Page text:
|Publication number||US8135899 B1|
|Application number||US 13/084,262|
|Publication date||Mar 13, 2012|
|Filing date||Apr 11, 2011|
|Priority date||Jun 29, 2006|
|Also published as||US7757034, US7925818|
|Publication number||084262, 13084262, US 8135899 B1, US 8135899B1, US-B1-8135899, US8135899 B1, US8135899B1|
|Inventors||Nikolay N. Dobrovolskiy, Andrey A. Omelyanchuk, Alexey B. Koryakin, Anna L. Vorobyova, Alexander G. Tormasov, Serguei M. Beloussov|
|Original Assignee||Parallels IP Holdings GmbH|
|Export Citation||BiBTeX, EndNote, RefMan|
|Patent Citations (2), Non-Patent Citations (3), Referenced by (1), Classifications (8), Legal Events (4)|
|External Links: USPTO, USPTO Assignment, Espacenet|
This application is a continuation of U.S. patent application Ser. No. 12/698,843, filed on Feb. 2, 2010, entitled EXPANSION OF VIRTUALIZED PHYSICAL MEMORY OF VIRTUAL MACHINE, now U.S. Pat. No. 7,925,818, which is a continuation of U.S. patent application Ser. No. 11/558,498, filed on Nov. 10, 2006, entitled EXPANSION OF VIRTUAL PROCESS MEMORY OF VIRTUAL MACHINE, now U.S. Pat. No. 7,757,034, which is a non-provisional of U.S. Provisional Patent Application No. 60/806,221, filed on Jun. 29, 2006, entitled EXPANSION OF VIRTUAL PROCESS MEMORY, which are all incorporated by reference herein in their entirety.
1. Field of the Invention
The present invention relates to Virtual Machine technology, and, more particularly, to memory management for Virtual Machines.
2. Background Art
With Virtual Machine (VM) technology, a user can create and run multiple operating environments on a server at the same time. Each operating environment, or Virtual Machine, requires its own operating system (OS) and can run applications independently. The VM software provides a layer between the computing, storage, and networking hardware and the software that runs on it.
Virtual Machine technology can lower information technology (IT) cost through increased efficiency, flexibility, and responsiveness. Each VM acts as a separate environment, which reduces risk and allows developers to quickly re-create different operating system (OS) configurations or compare versions of applications designed for different OS's. Additional customer uses for VMs include targeted production server consolidation, hosting of legacy applications (older versions), and computer or server backup.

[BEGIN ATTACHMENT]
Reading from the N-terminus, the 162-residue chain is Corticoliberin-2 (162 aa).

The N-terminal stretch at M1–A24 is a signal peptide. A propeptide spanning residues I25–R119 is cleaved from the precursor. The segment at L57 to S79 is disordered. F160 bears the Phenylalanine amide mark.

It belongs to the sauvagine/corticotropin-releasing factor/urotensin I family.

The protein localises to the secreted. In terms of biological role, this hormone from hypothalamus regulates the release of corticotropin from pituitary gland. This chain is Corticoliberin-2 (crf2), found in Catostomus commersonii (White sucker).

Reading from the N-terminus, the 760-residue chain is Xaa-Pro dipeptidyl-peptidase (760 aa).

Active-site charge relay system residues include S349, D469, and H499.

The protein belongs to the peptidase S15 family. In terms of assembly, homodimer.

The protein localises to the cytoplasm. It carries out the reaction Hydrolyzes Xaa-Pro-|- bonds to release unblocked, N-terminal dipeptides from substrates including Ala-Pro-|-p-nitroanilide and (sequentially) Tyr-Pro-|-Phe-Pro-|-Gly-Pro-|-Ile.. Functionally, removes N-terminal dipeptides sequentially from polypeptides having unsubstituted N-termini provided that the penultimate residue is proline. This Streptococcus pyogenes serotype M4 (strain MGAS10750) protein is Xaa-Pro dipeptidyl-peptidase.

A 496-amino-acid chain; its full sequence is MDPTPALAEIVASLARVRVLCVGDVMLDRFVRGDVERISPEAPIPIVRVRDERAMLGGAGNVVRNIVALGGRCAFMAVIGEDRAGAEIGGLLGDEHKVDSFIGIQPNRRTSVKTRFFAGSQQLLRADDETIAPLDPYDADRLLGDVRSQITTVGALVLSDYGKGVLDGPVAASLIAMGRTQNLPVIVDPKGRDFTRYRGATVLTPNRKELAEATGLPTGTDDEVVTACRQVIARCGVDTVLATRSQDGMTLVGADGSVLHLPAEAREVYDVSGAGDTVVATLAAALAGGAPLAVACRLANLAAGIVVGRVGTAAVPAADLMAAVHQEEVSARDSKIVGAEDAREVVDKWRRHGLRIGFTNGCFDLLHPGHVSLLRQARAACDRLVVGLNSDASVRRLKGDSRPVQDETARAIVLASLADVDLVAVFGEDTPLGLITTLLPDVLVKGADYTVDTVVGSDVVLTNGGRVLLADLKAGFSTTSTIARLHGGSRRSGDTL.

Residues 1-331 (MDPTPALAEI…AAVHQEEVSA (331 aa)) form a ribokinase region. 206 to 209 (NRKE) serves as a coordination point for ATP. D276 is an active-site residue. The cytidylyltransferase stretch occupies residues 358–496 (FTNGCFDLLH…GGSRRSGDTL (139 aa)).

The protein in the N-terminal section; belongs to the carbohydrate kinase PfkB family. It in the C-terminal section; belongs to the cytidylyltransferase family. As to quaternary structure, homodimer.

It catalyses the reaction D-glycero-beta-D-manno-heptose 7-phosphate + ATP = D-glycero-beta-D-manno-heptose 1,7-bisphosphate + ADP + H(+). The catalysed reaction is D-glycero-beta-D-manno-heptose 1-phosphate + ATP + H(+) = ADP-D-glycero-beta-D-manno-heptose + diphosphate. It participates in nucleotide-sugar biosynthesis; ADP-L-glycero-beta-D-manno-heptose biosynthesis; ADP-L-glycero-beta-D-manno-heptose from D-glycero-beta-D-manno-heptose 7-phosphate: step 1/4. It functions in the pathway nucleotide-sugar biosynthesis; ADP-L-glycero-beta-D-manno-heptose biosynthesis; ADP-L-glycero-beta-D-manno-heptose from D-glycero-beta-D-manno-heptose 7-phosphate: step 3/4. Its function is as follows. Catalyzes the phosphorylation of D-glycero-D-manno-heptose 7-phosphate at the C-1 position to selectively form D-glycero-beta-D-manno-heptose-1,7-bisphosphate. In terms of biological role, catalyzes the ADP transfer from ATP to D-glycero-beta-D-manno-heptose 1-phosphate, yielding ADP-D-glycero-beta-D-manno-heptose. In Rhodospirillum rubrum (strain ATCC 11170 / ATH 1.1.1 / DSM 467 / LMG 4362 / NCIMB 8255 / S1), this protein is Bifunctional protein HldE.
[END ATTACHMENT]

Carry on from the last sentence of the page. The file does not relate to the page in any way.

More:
A Virtual Machine technology is therefore one technique for emulating or otherwise virtualizing the behavior of software and/or hardware. Generally, a Virtual Machine is an environment that is launched on a particular processor that is running an operating system. Normally, the operating system installed on such a machine or processor has certain privileges that are not available to user applications. For example, many input/output commands may be privileged, and executable only in the operating system (or privileged) mode. Certain areas of memory, or certain addresses in memory, also may require operating system privilege to be accessed.
For each VM, a separate process is created, and the host operating system (HOS) is responsible for scheduling of both the VMs and other processes in the HOS. Examples of such hosted VMMs include VMware GSX Server, VMware Workstation, MS Virtual PC, MS Virtual Server and SVISTA 2004.
Many of the applications where Virtual Machines are used can be separated into desktop applications and server applications. The implications for the Virtual Machines, and the resource management of such Virtual Machines, are therefore different. For example, one of the limitations of Microsoft Windows (the 32-bit version) today is that a process is allocated a finite amount of virtual memory by the HOS, usually less than 2 GB (because 2 GB is default limit for the user space in Windows). For many desktop applications, where Virtual Machines are used to run legacy software applications, or where only one or two Virtual Machines are launched, this is frequently sufficient.
On the other hand, server-based applications often require more memory. For example, with each Virtual Machine supporting its own virtual server, it is desirable to “give” to that Virtual Machine a larger address space and a larger amount of process virtual memory—for example, 100 GB. Few desktop processes require this much memory (at least today, in 2006), whereas it is not unusual to have server applications that can benefit from a larger address space and a larger memory allocation. Memory sharing (but not disk data sharing) is also described in U.S. Pat. No. 6,789,156.
Accordingly, there is a need in the art to be able to allocate more memory to a Virtual Machine than the operating system nominally supports.
The present invention is directed to a system and method for expansion of process virtualized physical memory of a Virtual Machine that substantially obviates one or more of the problems and disadvantages of the related art.